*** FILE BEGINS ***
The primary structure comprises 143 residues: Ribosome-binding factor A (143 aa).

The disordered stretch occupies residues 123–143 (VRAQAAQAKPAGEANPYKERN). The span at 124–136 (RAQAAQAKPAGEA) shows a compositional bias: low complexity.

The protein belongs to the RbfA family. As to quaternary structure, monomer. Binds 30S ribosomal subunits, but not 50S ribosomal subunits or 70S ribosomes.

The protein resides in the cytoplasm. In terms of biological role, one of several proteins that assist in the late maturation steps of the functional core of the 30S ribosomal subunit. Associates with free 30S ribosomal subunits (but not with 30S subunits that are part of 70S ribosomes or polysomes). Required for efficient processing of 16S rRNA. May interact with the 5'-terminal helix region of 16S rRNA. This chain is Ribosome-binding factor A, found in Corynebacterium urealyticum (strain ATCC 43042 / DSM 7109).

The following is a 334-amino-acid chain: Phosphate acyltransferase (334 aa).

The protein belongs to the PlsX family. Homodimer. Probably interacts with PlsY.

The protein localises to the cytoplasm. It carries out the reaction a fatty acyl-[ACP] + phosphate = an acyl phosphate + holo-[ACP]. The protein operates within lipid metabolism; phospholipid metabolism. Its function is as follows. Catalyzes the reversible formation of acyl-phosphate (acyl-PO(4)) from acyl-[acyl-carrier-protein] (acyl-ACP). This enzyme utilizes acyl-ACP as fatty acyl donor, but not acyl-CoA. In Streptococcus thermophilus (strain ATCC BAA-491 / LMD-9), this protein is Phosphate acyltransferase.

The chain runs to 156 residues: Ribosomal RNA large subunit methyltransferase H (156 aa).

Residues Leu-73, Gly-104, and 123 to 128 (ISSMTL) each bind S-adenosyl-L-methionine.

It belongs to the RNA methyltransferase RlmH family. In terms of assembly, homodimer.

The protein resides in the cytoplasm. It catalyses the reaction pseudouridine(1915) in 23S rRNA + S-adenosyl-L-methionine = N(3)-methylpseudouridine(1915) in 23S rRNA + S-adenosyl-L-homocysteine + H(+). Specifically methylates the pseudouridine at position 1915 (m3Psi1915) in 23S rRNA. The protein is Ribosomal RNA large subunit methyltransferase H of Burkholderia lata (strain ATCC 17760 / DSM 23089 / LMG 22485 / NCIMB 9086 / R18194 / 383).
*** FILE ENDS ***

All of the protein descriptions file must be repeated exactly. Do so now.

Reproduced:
The primary structure comprises 143 residues: Ribosome-binding factor A (143 aa).

The disordered stretch occupies residues 123–143 (VRAQAAQAKPAGEANPYKERN). The span at 124–136 (RAQAAQAKPAGEA) shows a compositional bias: low complexity.

The protein belongs to the RbfA family. As to quaternary structure, monomer. Binds 30S ribosomal subunits, but not 50S ribosomal subunits or 70S ribosomes.

The protein resides in the cytoplasm. In terms of biological role, one of several proteins that assist in the late maturation steps of the functional core of the 30S ribosomal subunit. Associates with free 30S ribosomal subunits (but not with 30S subunits that are part of 70S ribosomes or polysomes). Required for efficient processing of 16S rRNA. May interact with the 5'-terminal helix region of 16S rRNA. This chain is Ribosome-binding factor A, found in Corynebacterium urealyticum (strain ATCC 43042 / DSM 7109).

The following is a 334-amino-acid chain: Phosphate acyltransferase (334 aa).

The protein belongs to the PlsX family. Homodimer. Probably interacts with PlsY.

The protein localises to the cytoplasm. It carries out the reaction a fatty acyl-[ACP] + phosphate = an acyl phosphate + holo-[ACP]. The protein operates within lipid metabolism; phospholipid metabolism. Its function is as follows. Catalyzes the reversible formation of acyl-phosphate (acyl-PO(4)) from acyl-[acyl-carrier-protein] (acyl-ACP). This enzyme utilizes acyl-ACP as fatty acyl donor, but not acyl-CoA. In Streptococcus thermophilus (strain ATCC BAA-491 / LMD-9), this protein is Phosphate acyltransferase.

The chain runs to 156 residues: Ribosomal RNA large subunit methyltransferase H (156 aa).

Residues Leu-73, Gly-104, and 123 to 128 (ISSMTL) each bind S-adenosyl-L-methionine.

It belongs to the RNA methyltransferase RlmH family. In terms of assembly, homodimer.

The protein resides in the cytoplasm. It catalyses the reaction pseudouridine(1915) in 23S rRNA + S-adenosyl-L-methionine = N(3)-methylpseudouridine(1915) in 23S rRNA + S-adenosyl-L-homocysteine + H(+). Specifically methylates the pseudouridine at position 1915 (m3Psi1915) in 23S rRNA. The protein is Ribosomal RNA large subunit methyltransferase H of Burkholderia lata (strain ATCC 17760 / DSM 23089 / LMG 22485 / NCIMB 9086 / R18194 / 383).